471 F.3d 777
UNITED STATES of America, Plaintiff-Appellee,
Ning WEN, Defendant-Appellant.
United States Court of Appeals, Seventh Circuit.
Argued October 20, 2006.
Decided December 14, 2006.
Erica N. O'Neil, Office of the United States Attorney, Milwaukee, WI, John Drennan (argued), Department of Justice Criminal Division, Appellate Section, Washington, DC, for Plaintiff-Appellee.
James Geis (argued), Chicago, IL, for Defendant-Appellant.
Before EASTERBROOK, Chief Judge, and BAUER and EVANS, Circuit Judges.
EASTERBROOK, Chief Judge.
A jury found Ning Wen guilty of violating the export-control laws by providing militarily useful technology to the People's Republic of China without the required license. See 50 U.S.C. § 1705(b). He has been sentenced to 60 months' imprisonment. His only argument on appeal is that the district court should have suppressed evidence derived from a wiretap approved under the Foreign Intelligence Surveillance Act. After reviewing the materials in camera, the judge concluded that the intercept order was amply justified and denied this motion.
As enacted in 1978, FISA applied to interceptions the "primary purpose" of which was foreign intelligence; as amended in 2001 by the USA PATRIOT Act, the statute applies to interceptions that have international intelligence as a "significant purpose". 50 U.S.C. § 1804(a)(7)(B). The Foreign Intelligence Surveillance Court of Review has concluded that the amended statute allows domestic use of intercepted evidence as long as a "significant" international objective is in view at the intercept's inception. In re Sealed Case, 310 F.3d 717 (F.I.S.Ct.Rev.2002). Wen asks us to disagree with that decision and hold that evidence gathered under FISA cannot be used in domestic criminal investigations or prosecutions, even when the "domestic" crime is linked to international espionage, once that international investigation has "fizzled out" (Wen's phrase).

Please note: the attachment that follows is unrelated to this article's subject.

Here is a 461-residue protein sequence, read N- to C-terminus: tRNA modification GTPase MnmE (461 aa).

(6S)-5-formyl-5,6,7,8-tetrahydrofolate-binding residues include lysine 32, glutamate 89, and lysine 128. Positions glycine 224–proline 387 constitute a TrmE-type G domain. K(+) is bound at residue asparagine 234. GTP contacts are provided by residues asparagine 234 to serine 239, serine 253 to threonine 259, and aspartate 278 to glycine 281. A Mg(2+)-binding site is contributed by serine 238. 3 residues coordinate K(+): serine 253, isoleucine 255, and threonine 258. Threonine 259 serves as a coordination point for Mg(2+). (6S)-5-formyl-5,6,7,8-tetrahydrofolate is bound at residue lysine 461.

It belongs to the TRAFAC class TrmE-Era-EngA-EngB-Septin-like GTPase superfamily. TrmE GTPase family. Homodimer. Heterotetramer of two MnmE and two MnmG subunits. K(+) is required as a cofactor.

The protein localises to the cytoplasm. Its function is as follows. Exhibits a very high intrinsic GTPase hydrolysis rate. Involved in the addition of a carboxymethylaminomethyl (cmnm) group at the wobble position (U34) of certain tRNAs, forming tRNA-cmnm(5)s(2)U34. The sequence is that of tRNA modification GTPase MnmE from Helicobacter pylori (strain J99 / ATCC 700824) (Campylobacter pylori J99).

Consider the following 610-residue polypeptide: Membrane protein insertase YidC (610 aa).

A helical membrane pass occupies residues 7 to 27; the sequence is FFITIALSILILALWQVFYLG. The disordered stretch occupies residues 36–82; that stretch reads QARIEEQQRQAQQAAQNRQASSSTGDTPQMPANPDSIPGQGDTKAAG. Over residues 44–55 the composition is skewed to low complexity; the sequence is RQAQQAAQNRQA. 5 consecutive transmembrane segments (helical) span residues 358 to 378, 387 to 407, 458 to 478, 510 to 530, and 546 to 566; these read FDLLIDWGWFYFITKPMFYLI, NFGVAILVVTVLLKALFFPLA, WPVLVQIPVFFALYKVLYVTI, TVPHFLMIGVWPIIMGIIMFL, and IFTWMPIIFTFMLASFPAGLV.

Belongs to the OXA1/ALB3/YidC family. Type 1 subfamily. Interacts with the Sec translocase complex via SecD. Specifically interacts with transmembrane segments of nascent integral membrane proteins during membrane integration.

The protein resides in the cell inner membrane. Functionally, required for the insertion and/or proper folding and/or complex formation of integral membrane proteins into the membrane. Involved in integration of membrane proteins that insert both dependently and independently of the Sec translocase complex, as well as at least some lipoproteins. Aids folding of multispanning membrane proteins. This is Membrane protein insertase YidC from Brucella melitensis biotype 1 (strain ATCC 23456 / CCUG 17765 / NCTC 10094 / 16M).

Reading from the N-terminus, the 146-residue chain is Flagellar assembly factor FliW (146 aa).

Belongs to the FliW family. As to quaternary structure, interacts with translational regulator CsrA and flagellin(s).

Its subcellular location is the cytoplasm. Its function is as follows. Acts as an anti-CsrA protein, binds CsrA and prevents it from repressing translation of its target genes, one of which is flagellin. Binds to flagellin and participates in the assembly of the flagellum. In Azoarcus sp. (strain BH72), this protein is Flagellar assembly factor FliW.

The principal problem with Wen's argument is that the exclusionary rule is used to enforce the Constitution, not statutes or regulations. See United States v. Caceres, 440 U.S. 741, 99 S.Ct. 1465, 59 L.Ed.2d 733 (1979). So even if Wen is right about the meaning of FISA, there is no basis for a district court to reject evidence that was properly gathered. (Like the district court, we have reviewed the affidavits in camera and conclude that the statutory standards for an intercept order are satisfied.) Legislation may provide for enforcement via exclusion; Title III of the Omnibus Crime Control and Safe Streets Act of 1968, the principal statute regulating domestic wiretaps, does just that. See 18 U.S.C. § 2518(10)(a); United States v. Donovan, 429 U.S. 413, 97 S.Ct. 658, 50 L.Ed.2d 652 (1977). FISA lacks any comparable provision. So unless there is a constitutional problem in domestic use of evidence seized as part of an international investigation, there is no basis for suppression.
As it happens, moreover, there is scant support for suppression even when a particular intercept is unreasonable under the fourth amendment. For each intercept must be authorized by a warrant from a federal district judge. See 50 U.S.C. § 1803(a). This brings into play the rule of United States v. Leon, 468 U.S. 897, 104 S.Ct. 3405, 82 L.Ed.2d 677 (1984), that the exclusionary rule must not be applied to evidence seized on the authority of a warrant, even if the warrant turns out to be defective (say, because not supported by probable cause), unless the affidavit supporting the warrant was false or misleading, or probable cause was so transparently missing that "no reasonably well trained officer [would] rely on the warrant." Id. at 923, 104 S.Ct. 3405.